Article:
Death Cab For Cutie frontman Ben Gibbard was born in the Washington city of Bremerton and has spent much of his adult life in Seattle. Even when he moved to Los Angeles in 2009, after marrying actress Zooey Deschanel, he kept a house in Seattle, and Gibbard moved back there after his 2011 divorce.
This requiem for an ever-disappearing urban skyline was inspired by the rapid changes to Seattle's Capitol Hill neighborhood, due to the influx of workers for companies like Amazon, making it feel increasingly foreign to the Death Cab singer. Gibbard explained how he'd come to realize that so many of his memories are tied to the lay out of the metropolis.
"When that geography changes, it's as if you're not only coming to terms with the passage of time, but it's as if you're losing those people and that time in your life all over again," he said. "Cities are in constant flux, and I'm not claiming victimhood in this, but the speed at which Seattle is changing, and people of color and creative communities are being pushed out, is alarming."
Gibbard has touched on the subject of geographic memories before in his music. His 2012 solo single "Teardrop Windows
," for instance, was inspired by his feeling of homesickness for Seattle after moving to Los Angeles, especially the city's Smith Tower.
Death Cab for Cutie made their debut television performance of the single on the June 21, 2018, episode of The Late Show with Stephen Colbert. They followed that performance with a headline set during Seattle's Paramount Theatre 90th Anniversary Celebration during which they performed this song.
The song samples Yoko Ono
's "Mindtrain" from her 1971 album Fly
. Gibbard told NME
he purposely chose to borrow from one of Yoko's tracks as he's on a crusade, "for people to actually spend time with her music before they feel like they know what it is, because her music spans a much wider spectrum than people give her credit for."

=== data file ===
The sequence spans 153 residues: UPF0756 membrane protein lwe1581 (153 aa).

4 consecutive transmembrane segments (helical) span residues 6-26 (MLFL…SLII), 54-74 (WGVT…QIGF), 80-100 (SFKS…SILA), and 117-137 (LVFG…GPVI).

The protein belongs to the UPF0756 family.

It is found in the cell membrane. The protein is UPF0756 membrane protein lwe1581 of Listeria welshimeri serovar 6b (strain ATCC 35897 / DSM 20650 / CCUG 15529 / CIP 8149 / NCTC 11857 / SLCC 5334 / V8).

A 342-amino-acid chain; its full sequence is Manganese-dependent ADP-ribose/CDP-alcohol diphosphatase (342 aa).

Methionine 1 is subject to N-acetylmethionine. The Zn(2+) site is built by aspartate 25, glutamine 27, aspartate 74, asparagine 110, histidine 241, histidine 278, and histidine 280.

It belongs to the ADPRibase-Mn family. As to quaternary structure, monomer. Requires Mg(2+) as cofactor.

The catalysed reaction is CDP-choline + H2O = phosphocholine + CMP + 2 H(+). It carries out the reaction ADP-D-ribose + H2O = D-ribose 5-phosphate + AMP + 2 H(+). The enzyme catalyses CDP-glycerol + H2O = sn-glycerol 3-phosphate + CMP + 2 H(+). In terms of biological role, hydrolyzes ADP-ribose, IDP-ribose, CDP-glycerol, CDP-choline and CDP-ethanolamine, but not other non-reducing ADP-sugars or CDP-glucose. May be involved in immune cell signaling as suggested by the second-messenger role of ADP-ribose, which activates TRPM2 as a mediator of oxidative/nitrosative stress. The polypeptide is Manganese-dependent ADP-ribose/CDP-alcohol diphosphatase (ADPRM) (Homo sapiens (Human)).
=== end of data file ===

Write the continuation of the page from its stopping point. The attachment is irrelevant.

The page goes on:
The lyric video features Ben Gibbard flipping through the track's lyrics in front of a new construction site. The visual, which was shot by Death Cab for Cutie bassist Nick Harmer, nods to Bob Dylan's "Subterranean Homesick Blues
" promotional clip, which pioneered the holding-cards-with-lyrics style of video. The format was later used by INXS for their "Mediate" single and parodied by Weird Al Yankovic's for his track "BOB
The song's music video shows Ben Gibbard walking through a city that gets increasingly crowded. He observes the passersby as their outfits change to a modern style. The clip was directed by Alex Southam (Alt-J, Mumford & Sons). Gibbard explained the thinking behind the visual's concept:
"What I just become enveloped by people? That's what it feels like living in a city that's seen its population explode and shift over time. We played with the visuals so at the start of the video people are dress in '50s garb, then over the course of the video the signature look changes to the '60s, '70s, '80s, '90s, then ends with this scene where everyone is on their phone and I'm just disappearing into this crowd."
Gibbard added: "This is our worst nightmare. Collectively, this drives us all insane – walking down a busy street in the city, with people looking at their phones and not paying attention. Like, walking and texting. I know I sound like a Luddite, but it's super annoying."